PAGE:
As Planters Roll, Let’s Consider All Our Farming Challenges

Corn plant 375
It is cold outside.  In fact, it is been snowing for about the last three days near Dresden Ontario off and on.  The calendar is getting to be late April and that means I should be planting corn.  However, it is so cold it just doesn’t seem right.  Needless to say, I have been there many times before.  Planting amid snowflakes often means the corn comes up in much warmer weather.  I’m sure I will be planting at the start of the new week.

It is a long road to pay day.  There is a myriad of risk in front of me until my combine heads toward those harvest fields in November.  That is true for me as well as the many other crop producers in North America.  However, it is so true for almost any segment of production agriculture.  I read with interest the continued problem of H5N2 or Avian Flu, which has struck in Ontario and across North America causing approximately 8 million poultry deaths.  If it isn’t weather that gets you in the crop sector, it’s disease or some other affliction in the livestock sector.  Simply put, agriculture is a very risky business even if we have the wind to our back.  As those planters roll next week, stay safe.

In fact, it is so much safer than it used to be.  I used to tell stories about me planting corn on an open station tractor, freezing to death on days like this.  Now, tractors are so much safer and equipment is so much bigger.  Is all designed to give us even greater efficiency.  That is the kryptonite of modern agriculture.

Of course, we are constantly deluged with global population statistics on the number of mouths we will need to feed in the next 50 years.  So tune up that big planter and join in the chorus, we’ve got a lot of mouths to feed.  I was interested in reading DTN’s Chris Clayton’s column this past week, where he talked about the United Nations projecting a global population of 9.6 billion through 2050.  That responsibility of feeding the world doesn’t resonate according to Charlie Arnot, CEO of the Center for Food Integrity.  In Chris’s article, he pointed out the American consumers are more interested in American farmers producing healthy affordable food and feeding the world.  I was glad to see that, because it showed that our consumers are much more “micro” in their food outlook.  At the end of the day, it’s more about them than any noble attempt to feed the world.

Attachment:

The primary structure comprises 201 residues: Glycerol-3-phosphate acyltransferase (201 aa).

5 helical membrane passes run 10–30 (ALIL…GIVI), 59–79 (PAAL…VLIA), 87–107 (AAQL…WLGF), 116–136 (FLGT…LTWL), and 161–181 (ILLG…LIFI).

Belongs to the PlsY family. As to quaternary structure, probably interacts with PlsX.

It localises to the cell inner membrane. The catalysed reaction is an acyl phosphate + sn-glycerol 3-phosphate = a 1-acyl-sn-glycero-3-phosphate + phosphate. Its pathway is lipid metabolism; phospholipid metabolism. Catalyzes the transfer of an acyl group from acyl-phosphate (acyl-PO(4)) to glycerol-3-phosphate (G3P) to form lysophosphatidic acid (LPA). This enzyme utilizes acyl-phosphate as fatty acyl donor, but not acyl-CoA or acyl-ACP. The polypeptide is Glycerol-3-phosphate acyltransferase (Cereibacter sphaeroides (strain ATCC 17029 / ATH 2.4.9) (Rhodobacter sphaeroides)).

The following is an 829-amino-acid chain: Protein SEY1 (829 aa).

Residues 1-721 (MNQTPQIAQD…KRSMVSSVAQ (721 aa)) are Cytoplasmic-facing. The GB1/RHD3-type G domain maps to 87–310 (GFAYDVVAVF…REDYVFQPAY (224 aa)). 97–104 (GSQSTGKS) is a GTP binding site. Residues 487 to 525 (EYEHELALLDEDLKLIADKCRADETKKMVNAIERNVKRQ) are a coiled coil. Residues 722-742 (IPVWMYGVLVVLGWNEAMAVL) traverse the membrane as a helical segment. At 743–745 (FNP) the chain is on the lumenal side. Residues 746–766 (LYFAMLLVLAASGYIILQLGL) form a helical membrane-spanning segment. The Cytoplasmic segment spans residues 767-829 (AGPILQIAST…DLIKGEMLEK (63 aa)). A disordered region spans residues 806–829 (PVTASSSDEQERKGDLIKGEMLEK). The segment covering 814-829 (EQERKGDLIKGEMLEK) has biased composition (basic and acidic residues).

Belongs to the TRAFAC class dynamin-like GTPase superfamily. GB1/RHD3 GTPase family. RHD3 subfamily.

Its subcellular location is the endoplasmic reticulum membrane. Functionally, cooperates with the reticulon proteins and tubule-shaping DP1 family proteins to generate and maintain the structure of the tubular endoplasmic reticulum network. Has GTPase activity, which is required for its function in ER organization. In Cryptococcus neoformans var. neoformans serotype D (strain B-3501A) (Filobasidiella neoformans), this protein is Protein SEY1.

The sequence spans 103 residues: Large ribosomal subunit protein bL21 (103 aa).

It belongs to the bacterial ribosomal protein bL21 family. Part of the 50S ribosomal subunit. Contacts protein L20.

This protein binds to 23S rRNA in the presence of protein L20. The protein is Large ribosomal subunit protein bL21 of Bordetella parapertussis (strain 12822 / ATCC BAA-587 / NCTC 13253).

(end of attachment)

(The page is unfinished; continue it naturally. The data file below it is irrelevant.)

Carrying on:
From a Canadian perspective I think it is even more so.  There is no question that there are food preferences differences between the United States and Canada.  You don’t have to go to far these days to see an editorial about how Canada’s supply managed system for dairy and feathers is costing consumers too much.  I have always felt that the Canadian consumer enjoys cheap, affordable food and would generally sell farmers out for $.25 in a pinch.  Simply put, it happens every day in our Canadian grocery stores.  Just take a look at all the imported food and you will see that cheap wins most of the time.

It is really quite a challenge, yes there are those 9.6 billion mouths to feed by 2050, but at the end of the day that food still has to be cheap.  Canadian consumers prove that.  They spend an increasingly smaller share of their disposable income on food, but want it cheaper and more plentiful at the same time.  In our lust to satisfy that demand, we as Canadian farmers continue to embrace greater efficiencies to keep that vicious cycle going.  In many ways, it is never-ending.

Of course the great constant in our agricultural economy to keep this merry-go-round well greased is the continuing cheap money environment.  Interest rates at near to record low levels make it possible to extend debt levels at low costs to keep up the efficiency envelope.  If interest rates ever got out of control again like they did 30 years ago, farmers would be much more reluctant to make these changes.  It would simply be too difficult.

In the spring of 2015, this is all so relevant.  In many ways we are planting on faith that things will get better later in the year.  Grain prices are in the lower range of the last five-year price distribution average.  Still, many of us have made equipment changes amongst many other things to drive that efficiency to even greater levels.  You would think at a certain point there would be some appreciation for this at the consumer level.  Regrettably, it’s unlikely ever to come our way.

The challenge of course is to just keep going.  More or less, the road ahead might have its troubles, but at the end of the day, harvest time will come.  Farming is a choice for the vast majority of us.  Understanding and accepting all the challenges in between can sometimes be the toughest thing to accept.

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